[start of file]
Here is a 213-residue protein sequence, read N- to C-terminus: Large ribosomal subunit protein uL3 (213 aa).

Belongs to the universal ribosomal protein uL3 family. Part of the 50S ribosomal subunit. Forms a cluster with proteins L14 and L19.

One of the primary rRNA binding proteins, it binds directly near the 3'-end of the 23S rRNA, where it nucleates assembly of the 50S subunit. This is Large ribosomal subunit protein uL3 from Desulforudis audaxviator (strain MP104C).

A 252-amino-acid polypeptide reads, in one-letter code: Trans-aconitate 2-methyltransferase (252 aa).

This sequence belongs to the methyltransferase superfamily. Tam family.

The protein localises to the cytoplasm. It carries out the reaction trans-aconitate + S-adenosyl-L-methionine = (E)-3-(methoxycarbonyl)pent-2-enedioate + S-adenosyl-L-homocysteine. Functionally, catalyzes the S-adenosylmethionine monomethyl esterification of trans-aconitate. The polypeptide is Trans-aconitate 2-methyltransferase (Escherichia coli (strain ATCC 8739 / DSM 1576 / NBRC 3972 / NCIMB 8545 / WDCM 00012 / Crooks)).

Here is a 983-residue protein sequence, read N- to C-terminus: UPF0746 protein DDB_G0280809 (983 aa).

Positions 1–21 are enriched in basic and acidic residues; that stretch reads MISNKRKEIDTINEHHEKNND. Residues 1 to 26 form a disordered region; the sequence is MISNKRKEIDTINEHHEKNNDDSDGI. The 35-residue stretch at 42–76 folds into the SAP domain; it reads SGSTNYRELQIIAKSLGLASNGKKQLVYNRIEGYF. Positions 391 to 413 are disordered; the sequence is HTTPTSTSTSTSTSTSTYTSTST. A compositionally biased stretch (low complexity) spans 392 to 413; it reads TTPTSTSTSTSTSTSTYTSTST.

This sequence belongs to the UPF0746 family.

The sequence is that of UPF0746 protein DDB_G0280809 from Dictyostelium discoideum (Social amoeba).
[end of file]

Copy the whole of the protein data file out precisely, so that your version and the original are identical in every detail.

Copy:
Here is a 213-residue protein sequence, read N- to C-terminus: Large ribosomal subunit protein uL3 (213 aa).

Belongs to the universal ribosomal protein uL3 family. Part of the 50S ribosomal subunit. Forms a cluster with proteins L14 and L19.

One of the primary rRNA binding proteins, it binds directly near the 3'-end of the 23S rRNA, where it nucleates assembly of the 50S subunit. This is Large ribosomal subunit protein uL3 from Desulforudis audaxviator (strain MP104C).

A 252-amino-acid polypeptide reads, in one-letter code: Trans-aconitate 2-methyltransferase (252 aa).

This sequence belongs to the methyltransferase superfamily. Tam family.

The protein localises to the cytoplasm. It carries out the reaction trans-aconitate + S-adenosyl-L-methionine = (E)-3-(methoxycarbonyl)pent-2-enedioate + S-adenosyl-L-homocysteine. Functionally, catalyzes the S-adenosylmethionine monomethyl esterification of trans-aconitate. The polypeptide is Trans-aconitate 2-methyltransferase (Escherichia coli (strain ATCC 8739 / DSM 1576 / NBRC 3972 / NCIMB 8545 / WDCM 00012 / Crooks)).

Here is a 983-residue protein sequence, read N- to C-terminus: UPF0746 protein DDB_G0280809 (983 aa).

Positions 1–21 are enriched in basic and acidic residues; that stretch reads MISNKRKEIDTINEHHEKNND. Residues 1 to 26 form a disordered region; the sequence is MISNKRKEIDTINEHHEKNNDDSDGI. The 35-residue stretch at 42–76 folds into the SAP domain; it reads SGSTNYRELQIIAKSLGLASNGKKQLVYNRIEGYF. Positions 391 to 413 are disordered; the sequence is HTTPTSTSTSTSTSTSTYTSTST. A compositionally biased stretch (low complexity) spans 392 to 413; it reads TTPTSTSTSTSTSTSTYTSTST.

This sequence belongs to the UPF0746 family.

The sequence is that of UPF0746 protein DDB_G0280809 from Dictyostelium discoideum (Social amoeba).